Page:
Marine Protected Areas (MPA) Proclamation of 31 May 2013: Department of Agriculture, Forestry and Fisheries report
Mr Desmond Stevens, Acting Deputy Director General: Resource Management, Department of Agriculture, Forestry and Fisheries, said that he firstly wished to clear a misunderstanding relating to the Marine Protected Areas (MPA) Proclamation of 31 May 2013.
He noted that, in order to separate the mandates for fisheries management, and for marine environmental management, both of which resided in the Marine Living Resources Act of 1998 (MLRA), the fisheries functions were transferred from Department of Environmental Affairs (DEA) to Department of Agriculture, Forestry and Fisheries (DAFF), by way of Proclamation 44 of 1 July 2009 on transfer of aquaculture, and Proclamation 1 of 10 February 2010, on transfer of capture fisheries functions. The latter proclamation was now under review.
Cabinet had further suggested that the Minister for Agriculture, Forestry and Fisheries should have the powers to administer the declaration and management of activities within the Marine Protected Areas (MPAs), in order to allow DAFF more access to fish resources, especially for the small-scale and subsistence fishers. However, a legal opinion was obtained, which suggested that transfer of section 43 of the MLRA to DAFF, which deals with Marine Protected Areas, would be unconstitutional. After a series of meetings, the Marine Protected Areas (MPA) Proclamation of 31 May 2013 was signed by the President. In terms of section 43, read together with the regulations for each MPA, the Minister of DAFF retained the powers and functions related to fisheries management in those MPAs where fishing was allowed, including permitting, fishing rights allocations, fisheries-related research and the power to enforce the types of fishing specified therein. He summarised that essentially this related to the MPAs of Betty’s Bay, Goukamma & Robberg MPAs, Castle Rock MPA & Sixteen Mile Beach, Langebaan Lagoon MPA, Malgas, Jutten Island & Marcus Island MPA, Table Mountain MPA, Walker Bay Whale Sanctuary, Aliwal Shoal MPA, Pondoland MPA and Stilbaai MPA.
Mr P Van Dalen (DA) asked if the redefining of mandates between DEA and DAFF had affected the perlemoen (abalone) quotas granted in the previous year in the Eastern Cape MPA pilot project, and whether those quotas were legal. There had been a public outcry from the community because perlemoen quotas had been given to outsider fisherman who entered the protected area to extract perlemoen.
Mr Stevens replied that no abalone quotas had been given in the Eastern Cape. There were about 1 500 beneficiaries working with the DST scientists and communities on the possibility of experimental abalone fishing becoming a commercial fishing reality.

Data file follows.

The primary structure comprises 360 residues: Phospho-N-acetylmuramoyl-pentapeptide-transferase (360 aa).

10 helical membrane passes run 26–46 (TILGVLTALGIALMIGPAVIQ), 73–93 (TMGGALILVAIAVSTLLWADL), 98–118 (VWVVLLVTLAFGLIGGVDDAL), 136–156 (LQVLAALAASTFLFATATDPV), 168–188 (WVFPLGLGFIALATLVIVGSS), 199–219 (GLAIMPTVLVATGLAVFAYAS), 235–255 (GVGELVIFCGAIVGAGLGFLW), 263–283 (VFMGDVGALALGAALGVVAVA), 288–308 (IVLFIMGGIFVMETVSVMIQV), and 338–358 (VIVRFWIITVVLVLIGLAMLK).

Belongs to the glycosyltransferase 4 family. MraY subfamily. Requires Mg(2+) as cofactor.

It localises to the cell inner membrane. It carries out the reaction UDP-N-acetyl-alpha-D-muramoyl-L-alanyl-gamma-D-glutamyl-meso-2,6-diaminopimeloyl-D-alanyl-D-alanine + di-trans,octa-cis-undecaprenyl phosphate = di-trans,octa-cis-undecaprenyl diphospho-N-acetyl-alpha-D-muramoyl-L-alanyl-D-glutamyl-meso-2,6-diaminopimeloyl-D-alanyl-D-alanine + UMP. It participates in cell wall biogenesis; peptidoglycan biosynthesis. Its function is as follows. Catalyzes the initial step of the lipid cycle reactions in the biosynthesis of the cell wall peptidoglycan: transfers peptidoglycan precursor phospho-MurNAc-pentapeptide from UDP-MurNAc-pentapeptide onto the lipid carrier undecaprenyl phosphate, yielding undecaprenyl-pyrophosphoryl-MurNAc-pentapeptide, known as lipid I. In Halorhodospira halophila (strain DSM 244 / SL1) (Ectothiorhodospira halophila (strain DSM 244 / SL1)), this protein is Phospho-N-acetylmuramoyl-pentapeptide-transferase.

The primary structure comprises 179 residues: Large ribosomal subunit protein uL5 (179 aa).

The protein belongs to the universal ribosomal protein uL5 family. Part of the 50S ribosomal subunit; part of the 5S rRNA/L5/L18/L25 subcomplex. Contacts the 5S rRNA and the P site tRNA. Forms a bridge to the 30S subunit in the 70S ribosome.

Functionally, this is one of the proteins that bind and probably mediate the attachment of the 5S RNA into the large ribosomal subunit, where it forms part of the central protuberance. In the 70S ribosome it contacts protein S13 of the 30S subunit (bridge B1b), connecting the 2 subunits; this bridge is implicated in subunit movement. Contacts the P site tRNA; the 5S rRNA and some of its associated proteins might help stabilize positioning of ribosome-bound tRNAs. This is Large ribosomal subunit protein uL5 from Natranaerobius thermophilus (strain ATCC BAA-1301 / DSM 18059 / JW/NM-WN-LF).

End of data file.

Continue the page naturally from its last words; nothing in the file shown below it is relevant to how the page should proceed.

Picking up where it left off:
Mr R Cebekhulu (IFP) asked if DAFF was dealing with the poaching problem.
Mr Stevens replied that while DAFF was responsible for protection and patrolling, it worked in collaboration with DEA and law enforcement agencies, in line with its Integrated Security Strategy. DAFF also had a service level agreement where, if necessary, it would assist DEA around Marion Island and Edward Island, by providing vessels for protection.
Mr L Gaehler (UDM) said that he felt that the Committee should know the true facts about the experimental abalone fishing sites, and the related issues with DEA and the Parks Board.
Mr Stevens replied that a detailed document, including the list of beneficiaries, would be made available to the Committee.
Mr Van Dalen said that in the previous meeting, a Member had requested that seal harvesting be re-explored and DAFF had responded that issues of seal harvesting fell under the mandate of DEA. He wished to put on record that he Members of the Committee did not share a common sentiment on seal harvesting.
The Chairperson suggested that a joint sitting with DEA may assist in that regard.
Ms N Phaliso (ANC) commented that the matter was important because food security was under threat.
Management of the DAFF Fleet of Fisheries Protection and Research Vessels
Mr Stevens recalled that DAFF had already given an update to the Committee on vessel management. At a meeting in Simonstown between DAFF and South African Navy (SAN), the SAN was informed that DAFF would be removing the fleet, and civilian vessel management and repairs and maintenance services would be sought. The vessels had been transferred to DAFF and two interim service providers. Damen Shipyards would be attending to repairs and maintenance, and Nautic SA (Pty) Ltd would be running the vessel operations of the fleet on a six month contract. During this interim period the final tender process would continue.